What followed was a more reasonable trek along a glacier that I didn’t know was a glacier. It was covered in 8 inches of snow. It was a welcome chance to chat with our fabulous guide, Dave, who I got to quiz about life in southern France, which, by the sound of it, is lovely.
It gave me time to take stock and observe the challenge of summiting. It looked daunting but doable. A challenge but achievable. Dave then informed me I was looking at the wrong peak. Aneto is behind that one. Annoying.
We stopped just before the slope to the top really steepened and fixed crampons to our feet, took out our ice picks and harnessed up. The crampons and ice picks made me feel like a pro but the harness disconcerted me. Why did we need a harness?
A rope was slithered between the karabena of each harnessed man. We would climb in single file, strung together for our own safety. Just in case. In case of what? I didn’t ask but I can only imagine it was in case someone fell.
The ascent was draining. The snow meant that every time I applied pressure and took a step up my foot would fall down 6 inches as the snow compacted beneath my crampons. It felt like I did every step twice.
We stopped regularly for a breather. I couldn’t tell whether it was altitude or lack of fitness that slowed me down. After an hour or so of this we inched our way to the top, and then, I saw it.
A steel cross that marked the absolute peak of Aneto. It must be about 10 feet tall. It was glorious, heart-warming, but unfortunately lay about 30 metres away across a giant Toblerone of boulders with sheer drops either side.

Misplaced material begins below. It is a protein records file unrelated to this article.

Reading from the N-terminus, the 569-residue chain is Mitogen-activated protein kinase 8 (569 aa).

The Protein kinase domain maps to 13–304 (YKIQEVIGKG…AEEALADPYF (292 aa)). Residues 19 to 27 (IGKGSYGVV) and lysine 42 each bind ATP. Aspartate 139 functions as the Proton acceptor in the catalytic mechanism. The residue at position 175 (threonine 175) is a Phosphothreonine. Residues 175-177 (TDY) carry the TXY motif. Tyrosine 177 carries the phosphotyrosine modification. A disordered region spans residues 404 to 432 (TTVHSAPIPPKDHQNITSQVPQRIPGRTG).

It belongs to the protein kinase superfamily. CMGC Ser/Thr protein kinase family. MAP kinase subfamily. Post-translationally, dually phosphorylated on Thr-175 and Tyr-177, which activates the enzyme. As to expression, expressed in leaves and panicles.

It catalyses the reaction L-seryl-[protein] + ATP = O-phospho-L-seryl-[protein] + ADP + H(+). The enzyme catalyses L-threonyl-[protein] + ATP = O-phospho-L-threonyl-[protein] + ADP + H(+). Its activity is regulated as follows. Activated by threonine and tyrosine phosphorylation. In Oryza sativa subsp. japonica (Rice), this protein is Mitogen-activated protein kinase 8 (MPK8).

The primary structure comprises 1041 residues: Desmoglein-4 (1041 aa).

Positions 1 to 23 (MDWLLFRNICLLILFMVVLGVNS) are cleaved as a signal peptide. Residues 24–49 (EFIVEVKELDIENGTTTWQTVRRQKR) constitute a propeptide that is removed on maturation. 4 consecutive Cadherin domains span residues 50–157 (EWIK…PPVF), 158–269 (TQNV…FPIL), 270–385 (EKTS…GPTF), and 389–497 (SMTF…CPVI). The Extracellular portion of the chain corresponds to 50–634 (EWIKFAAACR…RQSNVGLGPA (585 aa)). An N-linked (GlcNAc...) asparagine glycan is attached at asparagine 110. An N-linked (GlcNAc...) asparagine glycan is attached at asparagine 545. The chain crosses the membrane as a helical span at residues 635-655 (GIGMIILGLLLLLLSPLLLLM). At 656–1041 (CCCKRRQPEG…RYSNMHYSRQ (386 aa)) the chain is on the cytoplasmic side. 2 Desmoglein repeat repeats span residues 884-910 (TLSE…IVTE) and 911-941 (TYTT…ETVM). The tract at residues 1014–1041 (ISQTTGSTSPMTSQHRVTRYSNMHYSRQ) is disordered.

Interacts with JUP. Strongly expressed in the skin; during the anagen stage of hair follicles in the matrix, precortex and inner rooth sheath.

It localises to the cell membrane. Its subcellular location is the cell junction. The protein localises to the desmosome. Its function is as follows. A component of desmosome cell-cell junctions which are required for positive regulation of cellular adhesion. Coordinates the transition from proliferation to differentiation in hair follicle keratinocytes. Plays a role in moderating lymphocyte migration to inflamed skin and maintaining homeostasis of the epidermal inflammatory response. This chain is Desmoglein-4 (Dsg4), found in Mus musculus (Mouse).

Our friend Scott does not like heights and raised the possibility of not going across. He was gently persuaded by the reassuring Dave that it wasn’t that bad and that we’d go slowly. Scott, to my disappointment, was persuaded. Had he declined I might have plucked up the courage to sit this one out as well.
We set down our bags and walking poles and went for it.
I took some deep breaths, in and out. Dave asked me if I was ok. “Yep”, I said, lying.
The key for this sort of thing is not to look down, take your time and plant your feet securely before stretching your hand towards the next rock. Dave reminded me to breathe which seemed like sage advice. I hadn’t realised that I wasn’t breathing.
As I edged my way across, two things struck me. Crampons are surprisingly good at gripping onto rocks. The other was that I was not having a nice time and longed for this to be over. At this point I promised never to do anything like this again.